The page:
Big Shot in Fayette
Norm Rohlfing has worked with the likes of Denzel Washington and Matthew Broderick. But few compare to a star named, "The Deacon."
A lawn mower, Mountain Dew and tin foil are just a few of the props Norm Rohlfing uses to make movies.
"Haven't used them in a while," said Rohlfing.
One day, we found him searching for something in his shop. With peanut butter and tin foil on his desk, you might think Norm was fixing a snack. But these aren't your average Ding Dongs; these are blueprints from the Smithsonian.
What Norm made with those blue prints will blow you away. His reproduction of a civil war cannon doesn't shoot Ding Dongs. The foil is filled with black powder.
"It was '80 and my boy rode in the cavalry. And he said, 'Daddy why don't you make a cannon?' So that winter I made one," explained Rohlfing.
With raw lumber and iron that he forged himself.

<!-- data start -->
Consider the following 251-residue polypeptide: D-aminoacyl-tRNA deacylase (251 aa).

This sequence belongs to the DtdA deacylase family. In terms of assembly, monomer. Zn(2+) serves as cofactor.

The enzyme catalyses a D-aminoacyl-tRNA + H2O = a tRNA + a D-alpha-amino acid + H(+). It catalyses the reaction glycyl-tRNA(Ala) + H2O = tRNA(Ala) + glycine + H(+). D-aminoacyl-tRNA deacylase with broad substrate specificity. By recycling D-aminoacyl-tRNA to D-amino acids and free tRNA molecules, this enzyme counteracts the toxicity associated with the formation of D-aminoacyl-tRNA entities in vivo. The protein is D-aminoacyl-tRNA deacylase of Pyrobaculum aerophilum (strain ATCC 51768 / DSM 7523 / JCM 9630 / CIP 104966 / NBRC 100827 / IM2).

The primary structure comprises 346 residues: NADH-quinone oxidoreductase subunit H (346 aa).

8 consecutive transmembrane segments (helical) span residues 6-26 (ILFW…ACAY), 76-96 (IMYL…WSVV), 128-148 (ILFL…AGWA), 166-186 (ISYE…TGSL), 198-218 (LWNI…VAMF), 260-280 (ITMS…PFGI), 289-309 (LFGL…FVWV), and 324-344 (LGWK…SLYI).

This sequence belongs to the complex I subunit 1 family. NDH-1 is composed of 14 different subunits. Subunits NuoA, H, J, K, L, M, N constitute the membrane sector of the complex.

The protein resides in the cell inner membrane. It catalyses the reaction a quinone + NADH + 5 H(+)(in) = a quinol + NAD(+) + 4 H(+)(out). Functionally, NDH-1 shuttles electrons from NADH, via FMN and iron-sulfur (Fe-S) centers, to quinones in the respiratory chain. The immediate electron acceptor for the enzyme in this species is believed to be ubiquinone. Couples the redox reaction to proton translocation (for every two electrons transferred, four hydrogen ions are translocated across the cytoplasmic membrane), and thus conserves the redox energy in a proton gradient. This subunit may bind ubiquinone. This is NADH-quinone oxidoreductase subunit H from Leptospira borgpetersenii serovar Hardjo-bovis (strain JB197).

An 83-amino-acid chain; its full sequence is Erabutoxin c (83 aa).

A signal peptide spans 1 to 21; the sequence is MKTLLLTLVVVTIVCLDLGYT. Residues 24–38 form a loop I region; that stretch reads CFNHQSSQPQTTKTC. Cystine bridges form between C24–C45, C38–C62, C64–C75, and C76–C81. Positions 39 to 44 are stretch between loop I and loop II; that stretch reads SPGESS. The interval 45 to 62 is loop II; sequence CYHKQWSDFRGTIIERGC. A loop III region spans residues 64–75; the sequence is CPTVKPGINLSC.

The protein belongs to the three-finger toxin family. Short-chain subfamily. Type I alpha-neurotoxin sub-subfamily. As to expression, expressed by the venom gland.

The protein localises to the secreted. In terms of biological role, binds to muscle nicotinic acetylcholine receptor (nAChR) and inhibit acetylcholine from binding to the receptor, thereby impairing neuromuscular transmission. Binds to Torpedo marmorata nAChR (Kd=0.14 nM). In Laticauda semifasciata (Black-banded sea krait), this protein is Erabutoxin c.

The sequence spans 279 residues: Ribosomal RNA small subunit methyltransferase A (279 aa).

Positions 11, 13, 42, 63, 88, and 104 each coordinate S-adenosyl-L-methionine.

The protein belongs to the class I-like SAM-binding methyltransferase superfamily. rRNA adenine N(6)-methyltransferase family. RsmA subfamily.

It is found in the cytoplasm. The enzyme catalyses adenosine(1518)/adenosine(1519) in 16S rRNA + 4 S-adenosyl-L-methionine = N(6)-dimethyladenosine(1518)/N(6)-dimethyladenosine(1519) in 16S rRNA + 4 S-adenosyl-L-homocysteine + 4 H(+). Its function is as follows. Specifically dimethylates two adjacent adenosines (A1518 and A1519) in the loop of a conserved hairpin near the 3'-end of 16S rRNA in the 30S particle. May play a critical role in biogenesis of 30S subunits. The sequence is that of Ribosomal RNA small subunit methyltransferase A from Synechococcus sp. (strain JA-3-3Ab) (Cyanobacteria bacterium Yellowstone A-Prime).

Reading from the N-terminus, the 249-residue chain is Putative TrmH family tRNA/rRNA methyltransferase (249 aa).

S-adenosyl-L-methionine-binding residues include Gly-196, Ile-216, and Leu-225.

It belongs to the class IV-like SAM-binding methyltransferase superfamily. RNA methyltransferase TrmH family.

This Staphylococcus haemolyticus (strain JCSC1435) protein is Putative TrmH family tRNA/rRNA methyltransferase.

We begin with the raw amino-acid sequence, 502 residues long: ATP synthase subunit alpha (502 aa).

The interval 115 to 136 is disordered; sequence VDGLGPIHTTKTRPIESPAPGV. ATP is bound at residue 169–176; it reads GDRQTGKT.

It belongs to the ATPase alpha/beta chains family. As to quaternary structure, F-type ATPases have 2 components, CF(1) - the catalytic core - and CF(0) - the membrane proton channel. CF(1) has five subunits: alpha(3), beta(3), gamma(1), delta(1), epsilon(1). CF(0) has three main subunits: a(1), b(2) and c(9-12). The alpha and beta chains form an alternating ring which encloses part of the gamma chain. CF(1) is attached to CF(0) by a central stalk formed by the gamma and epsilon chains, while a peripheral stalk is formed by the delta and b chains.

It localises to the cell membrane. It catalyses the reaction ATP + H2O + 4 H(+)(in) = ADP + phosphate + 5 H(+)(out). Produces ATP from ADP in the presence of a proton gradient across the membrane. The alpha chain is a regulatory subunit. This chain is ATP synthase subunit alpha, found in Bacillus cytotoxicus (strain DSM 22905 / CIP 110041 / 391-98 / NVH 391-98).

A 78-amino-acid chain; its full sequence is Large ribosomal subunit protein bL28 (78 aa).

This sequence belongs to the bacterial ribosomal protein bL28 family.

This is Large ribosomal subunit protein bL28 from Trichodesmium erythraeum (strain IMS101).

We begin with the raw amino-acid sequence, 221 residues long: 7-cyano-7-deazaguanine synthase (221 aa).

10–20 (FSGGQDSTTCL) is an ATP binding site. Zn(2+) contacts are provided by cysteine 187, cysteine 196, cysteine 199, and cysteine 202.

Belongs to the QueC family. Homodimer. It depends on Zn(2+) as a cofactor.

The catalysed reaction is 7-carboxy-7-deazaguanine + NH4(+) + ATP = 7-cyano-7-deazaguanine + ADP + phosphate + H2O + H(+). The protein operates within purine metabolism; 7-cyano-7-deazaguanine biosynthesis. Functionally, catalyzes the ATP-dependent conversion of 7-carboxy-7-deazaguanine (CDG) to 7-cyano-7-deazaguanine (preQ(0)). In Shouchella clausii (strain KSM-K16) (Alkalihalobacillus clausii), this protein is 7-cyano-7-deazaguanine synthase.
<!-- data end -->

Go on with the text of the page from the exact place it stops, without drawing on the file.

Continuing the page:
"He could just be retired and sit on the porch but that's not Norm," said Hal McNeal, Norm's friend. "Norm was bored. He found some blueprints and he said, 'I think we can do this,' and we did."
Norm and his crew, some of them pastors, call the cannon "The Deacon."
"Because its bark is worse than its bite."
The Deacon and its crew have appeared in movies like "Glory" and "North and South" and about a half a dozen motion pictures in all.
Perhaps Norm was always destined for fame. We found a picture in his basement resembling Bing Crosby.
Norm is 78 years old, has made a half dozen cannons, and his recipe for ding dongs is dynamite.
You may never see Norm's face on the big screen, but now we all know this Fayette farmer is a big shot.
Norm worked in artillery during the Korean War.